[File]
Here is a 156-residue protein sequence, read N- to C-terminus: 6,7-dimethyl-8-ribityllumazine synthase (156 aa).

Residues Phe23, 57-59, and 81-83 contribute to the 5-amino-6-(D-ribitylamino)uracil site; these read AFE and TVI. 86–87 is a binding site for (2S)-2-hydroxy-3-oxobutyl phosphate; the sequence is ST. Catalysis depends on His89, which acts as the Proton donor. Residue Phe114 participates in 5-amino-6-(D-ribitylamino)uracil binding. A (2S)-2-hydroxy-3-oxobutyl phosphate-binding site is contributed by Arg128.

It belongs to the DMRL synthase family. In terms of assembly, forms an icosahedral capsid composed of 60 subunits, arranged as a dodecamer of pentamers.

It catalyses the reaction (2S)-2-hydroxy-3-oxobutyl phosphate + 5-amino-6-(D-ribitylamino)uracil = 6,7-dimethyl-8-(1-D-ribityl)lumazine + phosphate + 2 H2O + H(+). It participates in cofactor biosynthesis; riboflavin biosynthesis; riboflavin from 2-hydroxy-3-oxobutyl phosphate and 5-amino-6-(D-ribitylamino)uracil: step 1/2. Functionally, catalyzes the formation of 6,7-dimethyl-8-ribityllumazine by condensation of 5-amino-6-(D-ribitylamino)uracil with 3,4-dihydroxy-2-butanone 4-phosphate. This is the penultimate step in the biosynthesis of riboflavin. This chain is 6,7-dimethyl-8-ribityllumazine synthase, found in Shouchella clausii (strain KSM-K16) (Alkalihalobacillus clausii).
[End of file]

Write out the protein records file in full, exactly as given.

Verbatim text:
Here is a 156-residue protein sequence, read N- to C-terminus: 6,7-dimethyl-8-ribityllumazine synthase (156 aa).

Residues Phe23, 57-59, and 81-83 contribute to the 5-amino-6-(D-ribitylamino)uracil site; these read AFE and TVI. 86–87 is a binding site for (2S)-2-hydroxy-3-oxobutyl phosphate; the sequence is ST. Catalysis depends on His89, which acts as the Proton donor. Residue Phe114 participates in 5-amino-6-(D-ribitylamino)uracil binding. A (2S)-2-hydroxy-3-oxobutyl phosphate-binding site is contributed by Arg128.

It belongs to the DMRL synthase family. In terms of assembly, forms an icosahedral capsid composed of 60 subunits, arranged as a dodecamer of pentamers.

It catalyses the reaction (2S)-2-hydroxy-3-oxobutyl phosphate + 5-amino-6-(D-ribitylamino)uracil = 6,7-dimethyl-8-(1-D-ribityl)lumazine + phosphate + 2 H2O + H(+). It participates in cofactor biosynthesis; riboflavin biosynthesis; riboflavin from 2-hydroxy-3-oxobutyl phosphate and 5-amino-6-(D-ribitylamino)uracil: step 1/2. Functionally, catalyzes the formation of 6,7-dimethyl-8-ribityllumazine by condensation of 5-amino-6-(D-ribitylamino)uracil with 3,4-dihydroxy-2-butanone 4-phosphate. This is the penultimate step in the biosynthesis of riboflavin. This chain is 6,7-dimethyl-8-ribityllumazine synthase, found in Shouchella clausii (strain KSM-K16) (Alkalihalobacillus clausii).